Rodgers asserts that KNT's price was not realistic. As the incumbent vendor, Rodgers currently charges $20.00 per transaction and so concludes that KNT's average transaction fee ($7.17 as calculated by Rodgers) must be too low to meet KNT's costs of performance. Rodgers maintains that the agency's analysis failed to take all of KNT's costs into account.

Where, as here, an RFP contemplates the award of a fixed-price contract, the agency is not required to conduct a realism analysis; this is because a fixed-price (as opposed to a cost-type) contract places the risk and responsibility for loss on the contractor. World Travel Service, B-284155.3, Mar. 26, 2001, 2001 CPD Para. 68 at 3; PHP Healthcare Corp., B-251933, May 13, 1993, 93-1 CPD Para. 381 at 5. However, an agency may, as the agency did here, provide for the use of a price realism analysis for the limited purpose of measuring offerors' understanding of the requirements or to assess the risk inherent in an offeror's proposal. PHP Healthcare Corp., supra. The nature and extent of an agency's price realism analysis ultimately are matters within the sound exercise of the agency's discretion. Star Mountain, Inc., B-285883, Oct. 25, 2000, 2000 CPD Para. 189 at 6.

Here, after concluding that all prices were reasonable, the contracting officer examined whether the prices were realistic. /1/ In concluding that KNT's prices were realistic, the contracting officer considered the following: KNT's specific verification of its proposed fees; its pricing rationale, which included "very low overhead," outsourcing of a number of services, anticipated commissions on car and hotel reservations, and a 5-percent commission paid by Southwest Airlines; and the fact that Southwest currently accounts for approximately 40 percent of the Kirtland contract travel. PER at 6-7; attach. 2.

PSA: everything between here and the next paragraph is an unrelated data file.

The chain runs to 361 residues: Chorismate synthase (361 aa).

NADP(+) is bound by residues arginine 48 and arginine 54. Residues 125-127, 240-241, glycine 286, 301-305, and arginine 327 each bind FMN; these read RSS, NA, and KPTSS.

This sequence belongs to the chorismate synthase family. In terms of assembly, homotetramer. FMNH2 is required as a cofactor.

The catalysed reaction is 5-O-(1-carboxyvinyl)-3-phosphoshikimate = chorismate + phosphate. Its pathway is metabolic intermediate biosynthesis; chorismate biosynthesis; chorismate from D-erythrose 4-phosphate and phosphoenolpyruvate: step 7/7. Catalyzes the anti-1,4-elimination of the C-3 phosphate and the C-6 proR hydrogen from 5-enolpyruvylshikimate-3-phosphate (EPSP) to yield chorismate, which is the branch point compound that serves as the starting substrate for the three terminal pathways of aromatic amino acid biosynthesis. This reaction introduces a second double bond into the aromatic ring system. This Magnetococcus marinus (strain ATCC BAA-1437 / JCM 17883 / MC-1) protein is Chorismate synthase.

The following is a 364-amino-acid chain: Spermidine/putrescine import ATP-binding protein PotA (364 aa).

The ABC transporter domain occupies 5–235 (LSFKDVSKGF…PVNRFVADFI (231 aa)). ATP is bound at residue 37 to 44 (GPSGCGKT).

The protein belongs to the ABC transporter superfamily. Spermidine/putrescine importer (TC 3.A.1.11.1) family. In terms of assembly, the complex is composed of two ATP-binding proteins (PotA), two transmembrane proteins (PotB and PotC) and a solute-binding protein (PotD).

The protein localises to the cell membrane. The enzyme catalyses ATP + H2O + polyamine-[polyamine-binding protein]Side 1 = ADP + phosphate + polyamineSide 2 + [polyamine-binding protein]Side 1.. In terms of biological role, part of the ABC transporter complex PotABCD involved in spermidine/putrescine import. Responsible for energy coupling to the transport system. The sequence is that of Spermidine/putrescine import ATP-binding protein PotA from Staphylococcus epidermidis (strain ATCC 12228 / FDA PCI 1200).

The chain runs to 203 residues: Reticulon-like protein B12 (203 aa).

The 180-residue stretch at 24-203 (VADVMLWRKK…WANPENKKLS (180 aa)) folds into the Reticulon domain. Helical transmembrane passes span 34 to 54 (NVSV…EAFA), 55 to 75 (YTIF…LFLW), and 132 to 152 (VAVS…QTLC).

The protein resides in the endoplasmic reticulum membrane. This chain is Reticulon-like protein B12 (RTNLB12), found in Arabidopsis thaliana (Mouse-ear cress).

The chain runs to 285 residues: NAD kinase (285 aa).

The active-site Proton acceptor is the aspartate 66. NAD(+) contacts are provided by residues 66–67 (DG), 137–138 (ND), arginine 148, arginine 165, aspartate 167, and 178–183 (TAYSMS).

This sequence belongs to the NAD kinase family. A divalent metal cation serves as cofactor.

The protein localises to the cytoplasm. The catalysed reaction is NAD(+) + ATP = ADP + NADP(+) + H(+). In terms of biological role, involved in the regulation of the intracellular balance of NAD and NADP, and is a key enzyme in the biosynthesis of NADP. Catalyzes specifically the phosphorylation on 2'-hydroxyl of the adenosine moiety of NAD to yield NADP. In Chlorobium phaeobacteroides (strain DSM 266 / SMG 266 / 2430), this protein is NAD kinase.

The contracting officer did note that KNT's proposed transaction fees (expressed as a percentage of expected revenue) were lower than those in KNT's current contracts, but reasoned that the pricing nevertheless was realistic. Specifically, he noted that expected commissions from Southwest would increase the percentage as would income from hotel and car reservation commissions. He also observed that "the estimated ticketing revenue for [Kirtland] is three times higher than the higher of the two contracts in the comparison, [thus,] it [was] reasonable to assume that operating efficiencies at higher volumes would effect a lower management fee percentage." PER at 7. In addition, the contracting officer tested the ability of KNT to meet the current Service Contract Act (SCA) wage determination with and without the potential revenue from Southwest commissions. Specifically, he calculated the highest SCA wages and benefits for the number of employees used by Rodgers on the incumbent work, and found that KNT would experience a loss only if no commissions were collected from Southwest, and would earn a profit if only half of the commissions were obtained. Since KNT was not required to pay all of its employees at the highest rates, would not necessarily hire the same number of employees as Rodgers, and operated with a "very low overhead," the contracting office concluded that KNT's prices were realistic. In view of the contracting officer's detailed and very thorough comparisons and considerations, there is no basis to conclude that his findings of price realism were unreasonable.